January 18th-19th, 2002
6 Shevat, 5762
Freedom is certainly one of our most prized possessions as Americans. The whole purpose of our current war on terrorism, we are told, is to preserve our unique way of life with its blessed freedom and liberties.
It would be so nice and simple to be able to bring the Torah in clear support of our American idea of freedom, to break out some bubbly biblical quotations that praise and glorify freedom (and there are some). The only problem would be that we would have to define our terms first, and once we would do that, we might find the Torah perspective on "freedom" and "liberty" vastly different from that of, say, George W. Bush, Thomas Jefferson or J. S. Mill.
To be more precise, the meaning and value of "freedom" for us Jews is quite starkly defined by the Torah (and by the terms of our covenantal relationship as a people with
G-d that the Torah describes)…and it ain’t what many of us may think (or want) it to be.
But hey, a Jew has to tell the truth, or (since there are valid halakhic reasons not to tell it at times) at least to know what the truth is. One of my great teachers, Rabbi Beryl Gershenfeld [to whom we wish a complete recovery from recent surgery, b’ezras Hashem] used to say to us that the time when Torah is most useful is when it teaches us something is NOT the way we always thought it to be. (I would add this is when it’s most truly, "Torah," in the sense of a body of wisdom beyond our own) After all, we want to raise up our minds to new vistas, don’t we? Or would we rather remain right…where we are?
These Torah portions that deal with the Exodus from Egypt give us the correct Torah perspective on freedom, insofar as the concept applies to the Jewish people.
In last week’s parsha, Moshe was told to inform the Jewish people that G-d would remove them from Egypt, redeem them with great judgments. "I shall take you to Me for a people, and I shall be a G-d to you; and you shall know that I am
Hashem, your G-d, Who takes you out from the burdens of Egypt." (6, 7)
For what (sole) purpose was the Jewish people removed from the demeaning burden of being slaves to Pharaoh? To assume the "yoke of the Kingdom of Heaven," the blessed responsibility of being G-d’s people and elevating ourselves through accepting Him as our G-d. In other words: freedom (from a human master) to be able to become a servant (to a divine Master).
"Remember the day on which you departed from Egypt, from the house of bondage, for with a strong hand G-d removed you from here…" (13, 3)
Although that verse from this week’s parsha is, on the simple level, speaking of the observance of Passover,
Rashi cites the Midrashic teaching that the particular form of the verb, "remember," suggests an ongoing obligation. "This teaches us," Rashi comments, "that we must make mention of the Exodus from Egypt every day." In practice, we fulfill this obligation by reciting the third paragraph of the Shema--which discusses the Exodus. (In the Book of Devarim, the Torah again tells of a daily obligation to think Exodus: "…so that you will remember the day of your departure from the land of Egypt all the days of your life.")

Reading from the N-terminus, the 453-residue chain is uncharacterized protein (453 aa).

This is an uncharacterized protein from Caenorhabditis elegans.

We may think, superficially, that the purpose of remembering the Exodus each day is so that we never forget the "freedom" G-d so lovingly gave us. Right??
Just the opposite, in fact, says the Sefer Chareidim (a famous kabbalistic-ethical
work ). Rather, the purpose of mentioning the Exodus each day is "so that a person will not mistakenly presume himself to be a free person!" We need to remind ourselves each day that, in the ultimate sense, we are not alone and we are not our own.
True, we retain the "freedom" to run away from acknowledging this truth. We may boldly assert that we are beholden to no man, to no deity; we are only responsible to ourselves. In response, I’ll quote you a line from a great Jewish artist who wasn’t thinking about his Judaism when he penned it…but which I believe contains some Jewish truth in it, nonetheless: "It may be the Devil or it may be the Lord, but you’re gonna have to serve Somebody!" The person who serves "nobody" is usually serving his passion, his appetites, his lust for pleasure or glory (which, collectively, we may include, with some truth under the heading, "Devil")…or his own reason (which is likely cutting deals with the Devil under the table in any case).
To serve G-d is an elevating service, not an enervating one. It’s experiencing freedom from the mundane and the transitory, and the illusions that look and smell so good…but evaporate immediately upon (or soon after) embrace.
It’s experiencing freedom…from Egypt, Mitzrayim, from the root word that means, "narrow straits."
The S’fas Emes tells us that Egypt exists at all times for each Jew. We all have our
tzaros--our narrow straits--whether of an external or internal kind. The key to our own personal redemption (and the real meaning of "remembering the Exodus from Egypt" is to constantly know and remember that G-d took us out…and takes us out. Every day.
My new e-mail address is firstname.lastname@example.org
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